Sir Sidney Poitier, Trailblazing Hollywood Icon, Dies at 94

by Leanne Stahulak

Sir Sidney Poitier, a Hollywood legend and the first black man to win an Academy Award for Best Actor, died at 94.

According to The Daily Mail, the Bahamas’ Minister of Foreign Affairs, Fred Mitchell, confirmed Poitier’s death Friday morning. At this time, we do not know the cause of death.

On Feb 20, 1927, Poitier was born prematurely to Bahamian parents who were vacationing in the U.S. Though he grew up in the Bahamas, Poitier ended up returning to the U.S. as a teen where he enlisted in the Army. He served in a medical unit at the time, according to NBC News.

Sidney Poitier got his start in acting in 1946, after moving to New York. He starred in a Broadway production of “Lysistrata,” and made his feature film debut in 1950. From then on, he starred in several films, but his big break came in 1958. “The Defiant Ones” put Poitier on the map, leading to his first Oscar nomination in 1958. And his eventual Oscar win in 1964.

The actor’s role in “Lilies of the Field” secured Poitier his first Academy Award for Best Actor. He would go on to win another honorary Oscar win in 2002, the year Denzel Washington became the second black man to win Best Actor.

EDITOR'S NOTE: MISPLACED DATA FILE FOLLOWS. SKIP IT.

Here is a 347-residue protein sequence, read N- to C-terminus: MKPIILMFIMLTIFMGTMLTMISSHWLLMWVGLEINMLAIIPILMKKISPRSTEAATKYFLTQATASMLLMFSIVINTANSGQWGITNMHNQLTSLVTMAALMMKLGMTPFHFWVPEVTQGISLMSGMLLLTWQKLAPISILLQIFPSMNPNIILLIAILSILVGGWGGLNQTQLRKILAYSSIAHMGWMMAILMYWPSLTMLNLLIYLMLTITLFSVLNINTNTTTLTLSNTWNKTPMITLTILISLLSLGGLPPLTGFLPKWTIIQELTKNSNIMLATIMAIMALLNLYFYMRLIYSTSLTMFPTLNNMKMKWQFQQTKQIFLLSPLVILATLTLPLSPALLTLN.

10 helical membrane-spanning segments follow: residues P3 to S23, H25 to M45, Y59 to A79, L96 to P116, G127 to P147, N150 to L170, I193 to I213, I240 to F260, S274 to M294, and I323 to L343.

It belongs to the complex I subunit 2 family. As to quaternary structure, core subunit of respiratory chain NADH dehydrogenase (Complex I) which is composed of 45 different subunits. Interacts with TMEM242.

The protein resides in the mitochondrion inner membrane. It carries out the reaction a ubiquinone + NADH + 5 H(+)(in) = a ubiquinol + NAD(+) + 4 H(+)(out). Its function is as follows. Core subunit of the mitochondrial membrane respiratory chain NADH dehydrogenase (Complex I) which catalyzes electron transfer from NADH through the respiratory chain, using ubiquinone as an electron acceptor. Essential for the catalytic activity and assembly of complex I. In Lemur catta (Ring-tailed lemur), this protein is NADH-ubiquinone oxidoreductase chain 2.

Sidney Poitier would receive many nominations over the years, including 10 Golden Globes, two Primetime Emmys, six BAFTAs, eight Laurels, and one Screen Actors Guild Awards nomination. And those are just the ones in the film industry.

In 1974, Queen Elizabeth II of England awarded him a Knight Commander of the Order of the British Empire. Fast forward to 1995, and Sidney Poitier received the Kennedy Center Honor. And most recently, in 2009, former President Barack Obama awarded the actor with the Presidential Medal of Freedom.

Sidney Poitier’s Prominent Film History

Aside from “The Defiant Ones” and “Lillies of the Field,” several other films truly defined Sidney Poitier’s film history.

The 1965 film “A Patch of Blues” only further solidified Poitier’s Hollywood standing. He followed that up with stellar performances in “To Sir, with Love,” “In the Heat of the Night,” and “Guess Who’s Coming to Dinner,” all in 1967. Over the course of 50 years, Sidney Poitier would go on to star in 55 different films or TV series.

But in the 1970s, Poitier decided to try working behind the camera as well. His acting gigs slowed down from then on out as Poitier tried his hand at directing, writing, and producing. In 1980, he even directed the hit buddy-comedy “Stir Crazy” featuring Gene Wilder and Richard Pryor.

Sidney Poitier retired from the film industry in the early 2000s. But in the last two decades of his life, he wrote several books and even served as the Bahamian ambassador to Japan.